The animals are regularly killed by feral animals such as wild dogs and are victims of road accidents, especially at night. Shrinking habitat due to urban expansion has caused a shortage of food and damage to their gene pool which provokes diseases. Drought leaves them with insufficient water to drink and excessive, unseasonal heat kills them.
The cuddly and lovable animals are also under threat from specific resource projects, including:
Brandy Hill quarry extension in Port Stephens, NSW
Shenhua Watermark coalmine near Gunnedah, NSW
Blueberry farming around Coffs Harbour, NSW
Land clearing in north-west NSW.
Child abusers, meanwhile, are also receiving financial support. Australian taxpayers fund religious organisations and religious organisations often pay no tax, because they are religious organisations. Koalas, meanwhile, are losing their habitat and their lives because countless programs and organisations designed to protect them are being de-funded or under-funded.
Current environmental policies in Australia, and the refusal of church organisations to report child abuse to authorities, indicates that some paedophiles are more of a protected species that koalas.
Perhaps we need to dress koalas in a cloak and collar.
The Royal Society for the Protection and Care of Animals (RSPCA) has carried out raids on Australia’s federal parliament in response to repeated reports of animal cruelty.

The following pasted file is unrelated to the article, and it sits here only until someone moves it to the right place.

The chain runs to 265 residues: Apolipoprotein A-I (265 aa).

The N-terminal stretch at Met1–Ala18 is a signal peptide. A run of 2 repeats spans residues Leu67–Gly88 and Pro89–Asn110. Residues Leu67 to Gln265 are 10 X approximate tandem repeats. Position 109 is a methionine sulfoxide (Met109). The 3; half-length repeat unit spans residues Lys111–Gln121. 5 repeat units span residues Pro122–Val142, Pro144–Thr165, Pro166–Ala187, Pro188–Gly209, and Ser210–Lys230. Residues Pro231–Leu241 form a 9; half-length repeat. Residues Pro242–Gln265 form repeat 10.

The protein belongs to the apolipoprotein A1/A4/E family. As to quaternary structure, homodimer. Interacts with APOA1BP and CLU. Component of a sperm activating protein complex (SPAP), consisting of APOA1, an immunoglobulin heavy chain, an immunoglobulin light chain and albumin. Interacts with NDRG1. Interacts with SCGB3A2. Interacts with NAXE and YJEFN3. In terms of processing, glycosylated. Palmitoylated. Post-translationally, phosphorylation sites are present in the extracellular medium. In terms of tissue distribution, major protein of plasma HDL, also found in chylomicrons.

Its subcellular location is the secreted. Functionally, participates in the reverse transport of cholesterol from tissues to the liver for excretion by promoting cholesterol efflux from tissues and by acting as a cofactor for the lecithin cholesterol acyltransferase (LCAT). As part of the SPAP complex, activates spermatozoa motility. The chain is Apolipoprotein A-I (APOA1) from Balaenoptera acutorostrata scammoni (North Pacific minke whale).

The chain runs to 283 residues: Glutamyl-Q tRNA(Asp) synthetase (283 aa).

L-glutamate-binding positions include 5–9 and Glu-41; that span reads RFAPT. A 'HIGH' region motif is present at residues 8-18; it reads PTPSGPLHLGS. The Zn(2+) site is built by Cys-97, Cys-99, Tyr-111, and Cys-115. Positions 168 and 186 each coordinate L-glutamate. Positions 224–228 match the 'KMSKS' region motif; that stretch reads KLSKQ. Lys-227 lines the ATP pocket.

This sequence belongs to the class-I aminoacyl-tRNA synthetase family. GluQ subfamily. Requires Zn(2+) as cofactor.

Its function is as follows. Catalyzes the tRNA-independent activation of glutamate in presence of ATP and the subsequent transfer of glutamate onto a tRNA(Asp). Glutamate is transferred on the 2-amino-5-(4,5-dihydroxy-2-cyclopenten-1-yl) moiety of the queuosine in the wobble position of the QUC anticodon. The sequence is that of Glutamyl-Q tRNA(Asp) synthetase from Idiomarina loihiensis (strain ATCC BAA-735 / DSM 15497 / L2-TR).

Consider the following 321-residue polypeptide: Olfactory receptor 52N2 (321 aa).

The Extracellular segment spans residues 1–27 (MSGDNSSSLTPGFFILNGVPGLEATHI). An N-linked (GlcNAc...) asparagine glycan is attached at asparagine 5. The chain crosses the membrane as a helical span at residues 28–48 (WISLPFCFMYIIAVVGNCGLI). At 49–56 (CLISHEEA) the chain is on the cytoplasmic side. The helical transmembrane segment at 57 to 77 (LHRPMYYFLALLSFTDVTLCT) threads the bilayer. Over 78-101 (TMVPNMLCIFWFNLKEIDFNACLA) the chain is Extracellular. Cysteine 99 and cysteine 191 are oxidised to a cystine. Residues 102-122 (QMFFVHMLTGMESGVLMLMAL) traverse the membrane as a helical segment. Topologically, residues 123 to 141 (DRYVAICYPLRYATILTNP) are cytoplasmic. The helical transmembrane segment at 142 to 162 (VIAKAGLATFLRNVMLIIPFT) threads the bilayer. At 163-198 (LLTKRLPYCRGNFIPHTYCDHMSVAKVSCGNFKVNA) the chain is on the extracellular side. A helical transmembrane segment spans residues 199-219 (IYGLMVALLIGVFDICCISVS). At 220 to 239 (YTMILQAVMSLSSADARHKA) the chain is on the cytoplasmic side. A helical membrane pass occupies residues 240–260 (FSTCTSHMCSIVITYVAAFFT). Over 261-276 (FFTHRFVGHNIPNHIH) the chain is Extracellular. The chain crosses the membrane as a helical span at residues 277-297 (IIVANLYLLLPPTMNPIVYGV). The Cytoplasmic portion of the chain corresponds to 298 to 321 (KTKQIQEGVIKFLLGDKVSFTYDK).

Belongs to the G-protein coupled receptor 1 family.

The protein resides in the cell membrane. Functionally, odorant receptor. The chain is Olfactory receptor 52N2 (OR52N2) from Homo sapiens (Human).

The animal welfare organisation carried out the raids in Canberra after mounting evidence linked the destruction of Australia’s wildlife to the actions and policies of politicians.
“Australia is killing its native animals,” stated a spokesperson for the RSPCA “This is the direct result of decisions made by politicians from all sides of politics.”
“Australia has the highest rate of native mammal extinction in the world, despite the fact that non-indigenous Australians have only been here for about 230 years.”
The raids uncovered deliberate policies and gross inaction from the major political parties which have contributed to the decline of native animals across the country.
Documents, archival records and electronic communication revealed that native animals are disappearing due to the presence of feral animals, the climate crisis, bush fires, reliance on fossil fuel, land clearing and drought.